The response to that post was fantastic. We had more shares of that post in the first few days then we had for all blog posts over the previous 12 months. To top it off, 77% of the traffic to the blog post came from new visitors to the site, so we’d succeeded in reaching in the new audience.

Awesome Reactive Content from @jobsiteuk – Seeking New Pope For Immediate State #contentmarketing bit.ly/14NKRTL

— Chelsea Blacker (@ChelseaBlacker) February 11, 2013

The principle of anticipate and prepare also extends to your advertising mix. Are you prepared for what happens after your audience see your advertising?

Take TV advertising for example. Your ad appears on screen – what happens next?

Whilst TV is often used as a tool to raise brand awareness, it can prompt realtime action.Depending on what you’re selling this can be difficult in the space of an ad break.

So you have to anticipate and prepare.

1) Can your audience find you? Make sure your web address is in your advert for starters. Bear in mind though, people don’t always type in the URL directly. Sometimes they will do a brand, product of keyword search. With competitor bidding allowed on Pay-per-click you can’t just rely on being no.1 in the organic listings for your brand name. You also need to be in the first paid slot. So make sure you’re using day parting on brand term campaigns, giving you 100% visibility for a period after your ad airs.

2) Once the visitor lands on your website, do you make it easy for them to achieve their goal or have a process in place to capture their details for future activity?

3) Is your site mobile friendly? Increasingly consumers will be visiting via mobile devices – what will they see? Is it usable?

4) Anticipate they won’t have time to purchase / sign up to your site before their programme re-starts, so deploy behavioural retargeting to reach those that did not convert first time around.

3. Bring value to a customer at a receptive moment

Value = answering a question, providing a service, providing escapism (i.e. a game or humour)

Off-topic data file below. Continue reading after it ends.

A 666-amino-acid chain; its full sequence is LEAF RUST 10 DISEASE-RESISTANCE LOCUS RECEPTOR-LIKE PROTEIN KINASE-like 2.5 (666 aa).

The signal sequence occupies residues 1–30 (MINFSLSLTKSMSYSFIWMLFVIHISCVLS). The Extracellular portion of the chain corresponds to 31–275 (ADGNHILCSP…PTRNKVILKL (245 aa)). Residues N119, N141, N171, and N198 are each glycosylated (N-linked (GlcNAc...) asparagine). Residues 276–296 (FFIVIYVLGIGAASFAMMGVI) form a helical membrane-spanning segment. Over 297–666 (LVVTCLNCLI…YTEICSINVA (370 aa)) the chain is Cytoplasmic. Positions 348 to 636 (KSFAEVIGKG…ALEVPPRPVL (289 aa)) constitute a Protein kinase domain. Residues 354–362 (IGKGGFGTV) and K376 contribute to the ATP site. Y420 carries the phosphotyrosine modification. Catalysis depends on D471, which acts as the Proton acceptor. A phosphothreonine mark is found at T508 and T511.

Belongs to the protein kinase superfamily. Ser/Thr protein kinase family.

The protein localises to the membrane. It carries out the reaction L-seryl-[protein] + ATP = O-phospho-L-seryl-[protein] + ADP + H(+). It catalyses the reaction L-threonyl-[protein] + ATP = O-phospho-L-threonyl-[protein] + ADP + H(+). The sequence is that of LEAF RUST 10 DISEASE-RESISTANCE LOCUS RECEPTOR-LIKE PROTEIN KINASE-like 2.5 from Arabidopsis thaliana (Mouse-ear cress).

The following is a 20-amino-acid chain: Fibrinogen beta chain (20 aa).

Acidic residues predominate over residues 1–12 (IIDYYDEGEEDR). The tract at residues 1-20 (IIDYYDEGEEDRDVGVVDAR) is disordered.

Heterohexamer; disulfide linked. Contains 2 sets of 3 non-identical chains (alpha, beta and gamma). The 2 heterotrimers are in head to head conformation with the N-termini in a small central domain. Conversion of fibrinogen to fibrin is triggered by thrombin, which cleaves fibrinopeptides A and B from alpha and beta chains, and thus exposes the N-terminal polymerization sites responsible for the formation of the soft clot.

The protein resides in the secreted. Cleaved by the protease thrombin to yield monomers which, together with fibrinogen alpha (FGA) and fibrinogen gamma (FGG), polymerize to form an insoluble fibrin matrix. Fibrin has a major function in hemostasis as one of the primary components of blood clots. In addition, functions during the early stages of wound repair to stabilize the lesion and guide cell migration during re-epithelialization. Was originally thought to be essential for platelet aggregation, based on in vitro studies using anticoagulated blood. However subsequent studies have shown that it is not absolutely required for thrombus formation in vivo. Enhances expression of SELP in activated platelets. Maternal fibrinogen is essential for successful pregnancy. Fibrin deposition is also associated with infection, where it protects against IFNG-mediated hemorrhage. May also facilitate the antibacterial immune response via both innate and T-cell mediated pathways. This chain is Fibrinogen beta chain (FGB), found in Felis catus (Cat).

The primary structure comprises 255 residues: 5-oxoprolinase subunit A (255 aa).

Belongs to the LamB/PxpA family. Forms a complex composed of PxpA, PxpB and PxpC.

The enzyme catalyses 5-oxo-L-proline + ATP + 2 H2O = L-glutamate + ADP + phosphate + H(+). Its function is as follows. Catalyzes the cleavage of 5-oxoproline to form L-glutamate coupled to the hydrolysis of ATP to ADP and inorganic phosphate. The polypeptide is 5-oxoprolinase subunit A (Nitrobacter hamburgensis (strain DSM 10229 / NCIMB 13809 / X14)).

Receptive moment = at the right time rather than realtime

The absence of value for the customer makes your interaction spam, noise or frustrating, and doing it at the wrong time can be instrusive.

Providing customer service via social media is considered a best practice no-brainer, even if its still not actively happening in many companies. However, according to a consumer privacy study by Netbase and JD Power there is perhaps a disconnect between what businesses think should happen and what the consumer wants. The conclusion of the study was:

Consumers find social listening intrusive…except when they don’t.

It’s obvious when you drill down that us consumers are fickle creatures, who clearly want things our own way – in part, a result of the empowering nature of social.

The study showed:

  • 51% of consumers want to talk about brands without the company listening in
  • 48% want companies to just listen in to improve products
  • 64% want brands to respond to social comments only when spoken to

So you’re kind of damned if you do and damned if you don’t. That’s why it’s important to understand what your audience needs and provide value at the right time.

Another Jobsite example. We monitor and engage via a product called Radian6. One Easter I’m standing in line at Starbucks playing with my phone as I wait. I open Radian6 and see a jobseeker venting on Twitter about our service. There are several tweets getting progressively worse about the jobs we’re sending her aren’t in the right location and she’s ticked off.

On a normal day our customer service team would respond and fix the problem. But its Easter and I don’t want to leave it, so I respond back to her, calm her down and promise we’ll fix it when the office opens on Tuesday. She was appreciative and said something that stayed with me “thank you, I just wanted someone to listen“.

As it turns out, she hadn’t actually told us where she wanted to work, so it was easy fix to remedy the situation. This became a win for us because we’d anticipated the need to monitor, we engaged at the moment that mattered and we provided value by listening and delivering on a promise.